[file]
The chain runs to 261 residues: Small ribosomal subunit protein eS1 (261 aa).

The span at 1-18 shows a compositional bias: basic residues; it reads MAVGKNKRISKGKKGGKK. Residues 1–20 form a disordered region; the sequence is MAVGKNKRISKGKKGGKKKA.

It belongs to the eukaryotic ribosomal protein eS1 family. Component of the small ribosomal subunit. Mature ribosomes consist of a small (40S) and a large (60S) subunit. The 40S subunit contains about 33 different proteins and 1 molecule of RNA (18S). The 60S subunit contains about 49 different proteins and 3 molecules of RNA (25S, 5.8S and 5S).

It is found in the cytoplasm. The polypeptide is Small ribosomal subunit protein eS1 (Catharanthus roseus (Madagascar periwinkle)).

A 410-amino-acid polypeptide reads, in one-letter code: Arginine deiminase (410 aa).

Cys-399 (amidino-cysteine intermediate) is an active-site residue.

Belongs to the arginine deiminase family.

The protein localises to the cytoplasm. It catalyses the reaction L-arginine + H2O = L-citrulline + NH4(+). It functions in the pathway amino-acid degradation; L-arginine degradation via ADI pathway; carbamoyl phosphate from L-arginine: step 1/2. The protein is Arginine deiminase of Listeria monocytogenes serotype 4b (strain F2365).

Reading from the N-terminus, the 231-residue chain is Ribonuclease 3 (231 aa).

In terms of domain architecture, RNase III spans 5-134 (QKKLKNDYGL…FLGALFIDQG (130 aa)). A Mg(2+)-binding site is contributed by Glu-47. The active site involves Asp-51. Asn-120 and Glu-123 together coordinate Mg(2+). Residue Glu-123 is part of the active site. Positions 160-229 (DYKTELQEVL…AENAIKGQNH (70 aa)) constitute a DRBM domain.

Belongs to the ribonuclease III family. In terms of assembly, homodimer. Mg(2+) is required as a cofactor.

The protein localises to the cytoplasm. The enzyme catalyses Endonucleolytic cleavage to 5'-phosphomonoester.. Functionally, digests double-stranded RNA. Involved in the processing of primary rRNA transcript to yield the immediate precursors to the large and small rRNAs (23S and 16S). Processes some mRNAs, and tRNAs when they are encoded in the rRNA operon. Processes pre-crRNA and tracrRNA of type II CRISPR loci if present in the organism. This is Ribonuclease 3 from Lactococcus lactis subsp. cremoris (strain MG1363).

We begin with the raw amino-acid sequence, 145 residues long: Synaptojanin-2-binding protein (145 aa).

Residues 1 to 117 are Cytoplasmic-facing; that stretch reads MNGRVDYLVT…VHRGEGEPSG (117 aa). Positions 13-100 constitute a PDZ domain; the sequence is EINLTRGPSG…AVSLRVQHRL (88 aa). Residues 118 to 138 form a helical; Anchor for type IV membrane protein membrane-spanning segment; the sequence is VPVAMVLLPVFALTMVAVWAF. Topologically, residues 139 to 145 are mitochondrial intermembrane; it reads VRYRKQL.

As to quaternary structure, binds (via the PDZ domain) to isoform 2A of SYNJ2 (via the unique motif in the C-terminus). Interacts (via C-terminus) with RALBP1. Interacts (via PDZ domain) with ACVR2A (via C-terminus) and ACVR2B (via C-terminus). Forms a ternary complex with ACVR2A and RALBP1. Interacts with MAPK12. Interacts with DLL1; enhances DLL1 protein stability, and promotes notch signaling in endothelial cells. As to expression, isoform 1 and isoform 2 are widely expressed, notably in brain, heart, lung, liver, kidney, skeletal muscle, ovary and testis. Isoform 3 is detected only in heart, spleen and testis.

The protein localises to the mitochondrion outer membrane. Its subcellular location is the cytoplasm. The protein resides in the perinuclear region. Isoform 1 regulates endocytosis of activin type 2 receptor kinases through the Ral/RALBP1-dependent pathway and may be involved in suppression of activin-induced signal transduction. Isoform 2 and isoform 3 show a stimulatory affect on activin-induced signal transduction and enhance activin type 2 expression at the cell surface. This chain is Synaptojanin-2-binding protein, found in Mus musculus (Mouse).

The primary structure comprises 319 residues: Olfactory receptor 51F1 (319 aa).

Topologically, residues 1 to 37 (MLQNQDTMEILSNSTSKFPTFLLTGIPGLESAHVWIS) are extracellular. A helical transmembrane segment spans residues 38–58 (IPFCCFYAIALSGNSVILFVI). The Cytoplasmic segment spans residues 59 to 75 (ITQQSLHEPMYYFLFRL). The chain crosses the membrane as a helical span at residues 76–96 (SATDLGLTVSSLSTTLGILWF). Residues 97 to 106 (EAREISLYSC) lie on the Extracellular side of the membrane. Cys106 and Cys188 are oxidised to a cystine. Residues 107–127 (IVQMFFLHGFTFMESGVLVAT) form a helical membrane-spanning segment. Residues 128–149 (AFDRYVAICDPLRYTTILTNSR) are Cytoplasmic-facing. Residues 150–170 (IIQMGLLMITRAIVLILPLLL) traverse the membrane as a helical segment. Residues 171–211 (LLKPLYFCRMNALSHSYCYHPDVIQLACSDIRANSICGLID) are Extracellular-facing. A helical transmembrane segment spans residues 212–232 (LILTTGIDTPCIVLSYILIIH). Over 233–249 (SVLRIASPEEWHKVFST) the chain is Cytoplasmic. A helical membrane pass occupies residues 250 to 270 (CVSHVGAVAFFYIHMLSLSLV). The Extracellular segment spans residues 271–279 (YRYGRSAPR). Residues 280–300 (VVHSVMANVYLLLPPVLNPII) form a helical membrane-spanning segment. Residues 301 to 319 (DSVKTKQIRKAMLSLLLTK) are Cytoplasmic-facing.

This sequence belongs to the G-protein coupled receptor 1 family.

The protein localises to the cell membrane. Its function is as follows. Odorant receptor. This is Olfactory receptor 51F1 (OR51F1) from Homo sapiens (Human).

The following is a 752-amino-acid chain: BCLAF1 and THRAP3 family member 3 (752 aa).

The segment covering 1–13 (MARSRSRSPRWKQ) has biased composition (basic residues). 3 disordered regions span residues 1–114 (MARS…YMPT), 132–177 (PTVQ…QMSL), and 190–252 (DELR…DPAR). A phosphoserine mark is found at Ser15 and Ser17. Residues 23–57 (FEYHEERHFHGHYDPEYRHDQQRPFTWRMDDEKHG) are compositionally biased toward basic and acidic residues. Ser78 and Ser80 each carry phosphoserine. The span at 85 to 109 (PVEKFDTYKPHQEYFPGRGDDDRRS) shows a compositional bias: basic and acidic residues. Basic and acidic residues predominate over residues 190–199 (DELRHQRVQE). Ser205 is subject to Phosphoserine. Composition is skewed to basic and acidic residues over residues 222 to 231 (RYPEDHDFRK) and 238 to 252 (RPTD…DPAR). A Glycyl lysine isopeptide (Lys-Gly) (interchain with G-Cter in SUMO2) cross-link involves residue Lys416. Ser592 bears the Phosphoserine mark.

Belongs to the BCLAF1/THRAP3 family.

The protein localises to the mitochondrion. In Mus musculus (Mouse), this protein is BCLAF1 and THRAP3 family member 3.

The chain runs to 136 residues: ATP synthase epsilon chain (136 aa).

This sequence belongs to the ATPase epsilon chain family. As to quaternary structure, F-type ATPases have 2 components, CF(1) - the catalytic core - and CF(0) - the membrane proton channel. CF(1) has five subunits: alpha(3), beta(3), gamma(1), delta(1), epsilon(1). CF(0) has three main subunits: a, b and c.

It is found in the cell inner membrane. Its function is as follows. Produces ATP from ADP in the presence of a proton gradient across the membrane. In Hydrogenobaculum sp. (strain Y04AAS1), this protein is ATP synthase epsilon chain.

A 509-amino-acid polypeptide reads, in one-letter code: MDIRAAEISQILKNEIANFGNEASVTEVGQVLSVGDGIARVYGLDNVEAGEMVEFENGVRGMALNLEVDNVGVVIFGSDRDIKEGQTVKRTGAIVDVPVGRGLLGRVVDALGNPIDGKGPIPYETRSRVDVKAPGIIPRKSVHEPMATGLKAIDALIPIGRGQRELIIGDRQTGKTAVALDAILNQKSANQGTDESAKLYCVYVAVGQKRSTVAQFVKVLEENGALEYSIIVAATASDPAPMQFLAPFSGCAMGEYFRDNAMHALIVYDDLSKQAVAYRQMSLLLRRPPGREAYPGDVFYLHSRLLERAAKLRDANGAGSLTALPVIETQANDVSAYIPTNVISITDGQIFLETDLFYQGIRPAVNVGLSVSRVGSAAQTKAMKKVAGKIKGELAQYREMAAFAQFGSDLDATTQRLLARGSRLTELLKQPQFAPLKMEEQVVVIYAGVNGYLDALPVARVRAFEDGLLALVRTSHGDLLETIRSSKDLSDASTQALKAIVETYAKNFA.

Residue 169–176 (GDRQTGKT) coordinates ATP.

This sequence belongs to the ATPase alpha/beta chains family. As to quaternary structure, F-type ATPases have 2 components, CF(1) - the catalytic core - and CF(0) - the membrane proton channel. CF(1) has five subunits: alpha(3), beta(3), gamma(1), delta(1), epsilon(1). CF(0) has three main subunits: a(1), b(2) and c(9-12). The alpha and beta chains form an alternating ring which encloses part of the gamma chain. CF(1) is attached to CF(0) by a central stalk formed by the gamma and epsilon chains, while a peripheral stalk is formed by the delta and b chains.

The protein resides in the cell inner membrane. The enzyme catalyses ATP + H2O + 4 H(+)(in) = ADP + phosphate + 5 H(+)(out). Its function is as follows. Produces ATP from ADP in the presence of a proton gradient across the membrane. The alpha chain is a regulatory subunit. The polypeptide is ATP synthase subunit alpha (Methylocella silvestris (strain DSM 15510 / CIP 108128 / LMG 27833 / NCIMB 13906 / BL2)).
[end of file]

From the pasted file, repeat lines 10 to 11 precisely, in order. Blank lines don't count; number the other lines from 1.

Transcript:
In terms of domain architecture, RNase III spans 5-134 (QKKLKNDYGL…FLGALFIDQG (130 aa)). A Mg(2+)-binding site is contributed by Glu-47. The active site involves Asp-51. Asn-120 and Glu-123 together coordinate Mg(2+). Residue Glu-123 is part of the active site. Positions 160-229 (DYKTELQEVL…AENAIKGQNH (70 aa)) constitute a DRBM domain.

Belongs to the ribonuclease III family. In terms of assembly, homodimer. Mg(2+) is required as a cofactor.